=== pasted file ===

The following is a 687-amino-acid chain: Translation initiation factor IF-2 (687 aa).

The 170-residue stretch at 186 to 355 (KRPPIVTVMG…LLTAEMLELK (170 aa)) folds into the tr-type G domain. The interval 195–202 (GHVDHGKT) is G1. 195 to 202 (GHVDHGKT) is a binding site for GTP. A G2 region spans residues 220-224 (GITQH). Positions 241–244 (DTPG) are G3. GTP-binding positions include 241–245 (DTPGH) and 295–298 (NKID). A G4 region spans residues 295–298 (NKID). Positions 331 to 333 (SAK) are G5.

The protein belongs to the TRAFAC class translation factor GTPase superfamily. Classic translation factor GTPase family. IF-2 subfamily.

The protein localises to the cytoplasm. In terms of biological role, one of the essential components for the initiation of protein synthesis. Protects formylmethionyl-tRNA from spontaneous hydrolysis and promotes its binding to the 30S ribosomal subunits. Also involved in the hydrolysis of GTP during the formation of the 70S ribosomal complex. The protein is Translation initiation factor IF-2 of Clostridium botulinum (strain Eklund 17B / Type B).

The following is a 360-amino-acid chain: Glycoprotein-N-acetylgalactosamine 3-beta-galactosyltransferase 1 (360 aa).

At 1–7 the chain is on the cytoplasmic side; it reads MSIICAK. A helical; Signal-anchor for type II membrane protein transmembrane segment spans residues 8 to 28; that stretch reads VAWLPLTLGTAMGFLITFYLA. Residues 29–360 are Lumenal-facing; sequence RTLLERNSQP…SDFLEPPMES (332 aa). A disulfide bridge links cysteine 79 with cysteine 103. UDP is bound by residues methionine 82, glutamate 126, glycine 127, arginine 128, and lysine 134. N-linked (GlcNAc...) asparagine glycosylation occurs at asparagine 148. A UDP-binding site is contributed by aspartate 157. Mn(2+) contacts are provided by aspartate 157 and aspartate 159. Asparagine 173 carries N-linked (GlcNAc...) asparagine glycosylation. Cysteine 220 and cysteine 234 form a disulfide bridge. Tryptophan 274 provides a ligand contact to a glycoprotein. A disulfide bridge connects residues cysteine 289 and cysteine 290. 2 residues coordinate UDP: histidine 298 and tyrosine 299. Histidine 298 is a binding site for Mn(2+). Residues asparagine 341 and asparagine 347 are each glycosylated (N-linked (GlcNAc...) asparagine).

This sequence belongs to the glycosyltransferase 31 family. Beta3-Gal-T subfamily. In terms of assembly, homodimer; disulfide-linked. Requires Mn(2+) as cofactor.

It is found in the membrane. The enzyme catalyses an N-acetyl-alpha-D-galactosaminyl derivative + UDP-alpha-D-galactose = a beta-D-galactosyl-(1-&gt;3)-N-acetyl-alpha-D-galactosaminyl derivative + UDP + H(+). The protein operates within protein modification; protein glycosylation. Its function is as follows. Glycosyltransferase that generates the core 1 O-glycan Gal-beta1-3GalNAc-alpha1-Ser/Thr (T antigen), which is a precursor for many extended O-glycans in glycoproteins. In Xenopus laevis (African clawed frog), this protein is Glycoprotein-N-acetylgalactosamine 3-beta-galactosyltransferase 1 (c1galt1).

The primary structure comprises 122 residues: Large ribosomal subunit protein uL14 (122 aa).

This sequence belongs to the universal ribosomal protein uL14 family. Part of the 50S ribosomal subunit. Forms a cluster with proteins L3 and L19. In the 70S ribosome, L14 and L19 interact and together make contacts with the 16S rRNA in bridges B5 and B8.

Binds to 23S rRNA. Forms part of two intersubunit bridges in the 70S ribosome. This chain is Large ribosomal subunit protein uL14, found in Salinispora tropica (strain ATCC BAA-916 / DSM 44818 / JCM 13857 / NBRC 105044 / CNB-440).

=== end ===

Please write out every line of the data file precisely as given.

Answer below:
The following is a 687-amino-acid chain: Translation initiation factor IF-2 (687 aa).

The 170-residue stretch at 186 to 355 (KRPPIVTVMG…LLTAEMLELK (170 aa)) folds into the tr-type G domain. The interval 195–202 (GHVDHGKT) is G1. 195 to 202 (GHVDHGKT) is a binding site for GTP. A G2 region spans residues 220-224 (GITQH). Positions 241–244 (DTPG) are G3. GTP-binding positions include 241–245 (DTPGH) and 295–298 (NKID). A G4 region spans residues 295–298 (NKID). Positions 331 to 333 (SAK) are G5.

The protein belongs to the TRAFAC class translation factor GTPase superfamily. Classic translation factor GTPase family. IF-2 subfamily.

The protein localises to the cytoplasm. In terms of biological role, one of the essential components for the initiation of protein synthesis. Protects formylmethionyl-tRNA from spontaneous hydrolysis and promotes its binding to the 30S ribosomal subunits. Also involved in the hydrolysis of GTP during the formation of the 70S ribosomal complex. The protein is Translation initiation factor IF-2 of Clostridium botulinum (strain Eklund 17B / Type B).

The following is a 360-amino-acid chain: Glycoprotein-N-acetylgalactosamine 3-beta-galactosyltransferase 1 (360 aa).

At 1–7 the chain is on the cytoplasmic side; it reads MSIICAK. A helical; Signal-anchor for type II membrane protein transmembrane segment spans residues 8 to 28; that stretch reads VAWLPLTLGTAMGFLITFYLA. Residues 29–360 are Lumenal-facing; sequence RTLLERNSQP…SDFLEPPMES (332 aa). A disulfide bridge links cysteine 79 with cysteine 103. UDP is bound by residues methionine 82, glutamate 126, glycine 127, arginine 128, and lysine 134. N-linked (GlcNAc...) asparagine glycosylation occurs at asparagine 148. A UDP-binding site is contributed by aspartate 157. Mn(2+) contacts are provided by aspartate 157 and aspartate 159. Asparagine 173 carries N-linked (GlcNAc...) asparagine glycosylation. Cysteine 220 and cysteine 234 form a disulfide bridge. Tryptophan 274 provides a ligand contact to a glycoprotein. A disulfide bridge connects residues cysteine 289 and cysteine 290. 2 residues coordinate UDP: histidine 298 and tyrosine 299. Histidine 298 is a binding site for Mn(2+). Residues asparagine 341 and asparagine 347 are each glycosylated (N-linked (GlcNAc...) asparagine).

This sequence belongs to the glycosyltransferase 31 family. Beta3-Gal-T subfamily. In terms of assembly, homodimer; disulfide-linked. Requires Mn(2+) as cofactor.

It is found in the membrane. The enzyme catalyses an N-acetyl-alpha-D-galactosaminyl derivative + UDP-alpha-D-galactose = a beta-D-galactosyl-(1-&gt;3)-N-acetyl-alpha-D-galactosaminyl derivative + UDP + H(+). The protein operates within protein modification; protein glycosylation. Its function is as follows. Glycosyltransferase that generates the core 1 O-glycan Gal-beta1-3GalNAc-alpha1-Ser/Thr (T antigen), which is a precursor for many extended O-glycans in glycoproteins. In Xenopus laevis (African clawed frog), this protein is Glycoprotein-N-acetylgalactosamine 3-beta-galactosyltransferase 1 (c1galt1).

The primary structure comprises 122 residues: Large ribosomal subunit protein uL14 (122 aa).

This sequence belongs to the universal ribosomal protein uL14 family. Part of the 50S ribosomal subunit. Forms a cluster with proteins L3 and L19. In the 70S ribosome, L14 and L19 interact and together make contacts with the 16S rRNA in bridges B5 and B8.

Binds to 23S rRNA. Forms part of two intersubunit bridges in the 70S ribosome. This chain is Large ribosomal subunit protein uL14, found in Salinispora tropica (strain ATCC BAA-916 / DSM 44818 / JCM 13857 / NBRC 105044 / CNB-440).